So now we've grabbed each one of those, and we can work with them using backreferences. We saw how to do that earlier. We worked with the Presidents' file, and we actually flipped their names around it, and put Washington in front of George. Okay, but then what about the case when we have a middle name? How should we handle that? John Quincy Adams is a President as well, but it no longer matches our pattern, because we've only allowed for one space to be in here, and this has two spaces. Well, it kind of depends on what your purposes are. If your purpose is just simply to grab Johnny Quincy, and throw it all in one field together, and you're okay with that, then you could put a space here, and just say, alright; if you encounter a first space, it belongs to the first name. There is no space allowed in the last name, so the only other space that's allowed is the one that's in between, delimiting the two. Therefore, John and Quincy become part of the first capture, and Adams becomes part of the second capture.
What if you wanted to capture it separately, though? What if you wanted to actually grab the middle name if it exists? Well, then we don't want to allow this there. Instead, what we want to do is we want to say that we have the same expression in the middle, and that will then match John Quincy Adams, but it doesn't match George Washington anymore. In the process, we have broken that one. Now, you might think, well let's just put an optional here. That will make that middle name optional, but it still didn't match it. Do you see why? It's because the space here -- if this is optional, we're saying that there should be two spaces, right? Space, space. And there is not space, space in between George Washington.
If we did add another space, look at that. Now it suddenly matches. So the problem is, so not only do we have our capture group for the middle name, but then we actually need to make what's optional the space as well. See how that works? It's a little awkward to read with the highlighting, but here's my capture group. It's just the middle name, and then what's optional is that same capture group, but with a space included. That's what's optional, and of course, it's a good idea to make that one non-capturing, so that what's really being captured is what we intend, and the optional grouping -- the one that includes that extra space -- is not being captured.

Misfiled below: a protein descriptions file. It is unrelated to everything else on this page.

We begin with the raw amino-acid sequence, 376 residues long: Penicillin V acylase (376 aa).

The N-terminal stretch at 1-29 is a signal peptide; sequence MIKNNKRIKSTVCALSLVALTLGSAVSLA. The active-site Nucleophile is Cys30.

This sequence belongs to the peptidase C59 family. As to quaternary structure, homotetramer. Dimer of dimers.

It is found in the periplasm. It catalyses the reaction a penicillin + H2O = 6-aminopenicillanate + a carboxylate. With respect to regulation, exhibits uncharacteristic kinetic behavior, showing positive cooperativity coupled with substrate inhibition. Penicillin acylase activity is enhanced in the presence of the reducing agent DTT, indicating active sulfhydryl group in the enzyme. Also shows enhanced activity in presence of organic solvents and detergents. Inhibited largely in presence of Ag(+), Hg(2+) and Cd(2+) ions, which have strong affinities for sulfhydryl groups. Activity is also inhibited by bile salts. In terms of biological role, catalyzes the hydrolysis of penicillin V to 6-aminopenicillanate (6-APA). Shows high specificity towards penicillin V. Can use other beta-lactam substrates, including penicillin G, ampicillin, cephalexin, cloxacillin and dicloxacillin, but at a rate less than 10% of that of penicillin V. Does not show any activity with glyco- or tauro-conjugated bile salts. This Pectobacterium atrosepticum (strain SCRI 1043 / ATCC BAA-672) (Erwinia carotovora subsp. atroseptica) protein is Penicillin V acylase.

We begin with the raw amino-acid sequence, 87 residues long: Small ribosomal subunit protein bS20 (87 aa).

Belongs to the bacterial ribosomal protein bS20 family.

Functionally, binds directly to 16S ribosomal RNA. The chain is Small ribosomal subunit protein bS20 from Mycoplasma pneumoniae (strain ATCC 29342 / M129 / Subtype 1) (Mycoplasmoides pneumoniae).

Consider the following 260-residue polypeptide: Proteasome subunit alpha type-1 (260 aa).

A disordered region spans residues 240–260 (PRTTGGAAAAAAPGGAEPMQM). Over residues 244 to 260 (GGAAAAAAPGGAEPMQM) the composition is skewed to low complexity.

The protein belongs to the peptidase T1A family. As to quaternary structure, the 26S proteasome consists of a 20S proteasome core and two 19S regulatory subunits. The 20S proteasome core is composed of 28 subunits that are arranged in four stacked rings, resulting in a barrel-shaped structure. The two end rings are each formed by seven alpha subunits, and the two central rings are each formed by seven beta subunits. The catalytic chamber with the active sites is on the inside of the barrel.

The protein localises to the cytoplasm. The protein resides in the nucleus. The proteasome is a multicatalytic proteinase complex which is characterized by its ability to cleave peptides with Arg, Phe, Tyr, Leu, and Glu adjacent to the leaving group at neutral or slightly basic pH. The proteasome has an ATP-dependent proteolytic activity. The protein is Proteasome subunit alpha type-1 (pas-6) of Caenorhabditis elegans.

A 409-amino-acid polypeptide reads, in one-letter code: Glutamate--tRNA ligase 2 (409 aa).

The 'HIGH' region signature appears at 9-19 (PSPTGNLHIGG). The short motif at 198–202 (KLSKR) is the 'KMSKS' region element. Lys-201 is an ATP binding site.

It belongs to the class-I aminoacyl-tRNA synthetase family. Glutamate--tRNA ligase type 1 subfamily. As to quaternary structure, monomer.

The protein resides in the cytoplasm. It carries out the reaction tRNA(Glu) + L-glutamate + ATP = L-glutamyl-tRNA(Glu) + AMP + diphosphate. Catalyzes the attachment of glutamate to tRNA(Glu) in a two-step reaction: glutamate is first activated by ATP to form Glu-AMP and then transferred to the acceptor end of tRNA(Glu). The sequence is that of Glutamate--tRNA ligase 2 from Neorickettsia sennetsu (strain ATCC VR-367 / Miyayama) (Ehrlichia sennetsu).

Now, you can take this further, and you can make more choices. International names probably don't fit these patterns at all. There is a possibility that someone could have comma, Junior, or comma, Senior after their last name. You might want to allow for those kinds of cases, but you get the idea. What I want you to see is that there's no single solution to a problem. It's always a set of judgment calls, and always a set of thinking about the data that you're actually trying to match, and what those edge cases are. And if you think about those things, you'll be able to use the basic regex rules that we've written to come up with something that will work for you.
I want to show you one last example before we leave names behind. What if we had the President Martin Van Buren? What would our regular expression do? It would work; it still does match, but it would capture Martin as being the first capture, Van as being the second capture, and Buren as being the last capture. That seems to be correct in terms of the regular expression that we've written. However, Van Buren is actually his last name. This is a fundamental problem in regular expressions. They're not going to be able solve all of your problems for you.
John Quincy Adams, Quincy is the middle name; Martin Van Buren, Van is part of the last name, but there's no way for it to tell the difference between those two. Now, you could try to write a regular expression where you made Van into a special exception, and said, if it's Van, then it get stuck in the last name. And maybe you could even go through and come up with a list of all of those possibilities of what could potentially be in that last name, but I think that's tough to do. More likely, if you're trying to do some kind of data processing, this just requires a human to go back at the end, and review what your regular expression did, and make sure that special cases like this didn't fall through the cracks.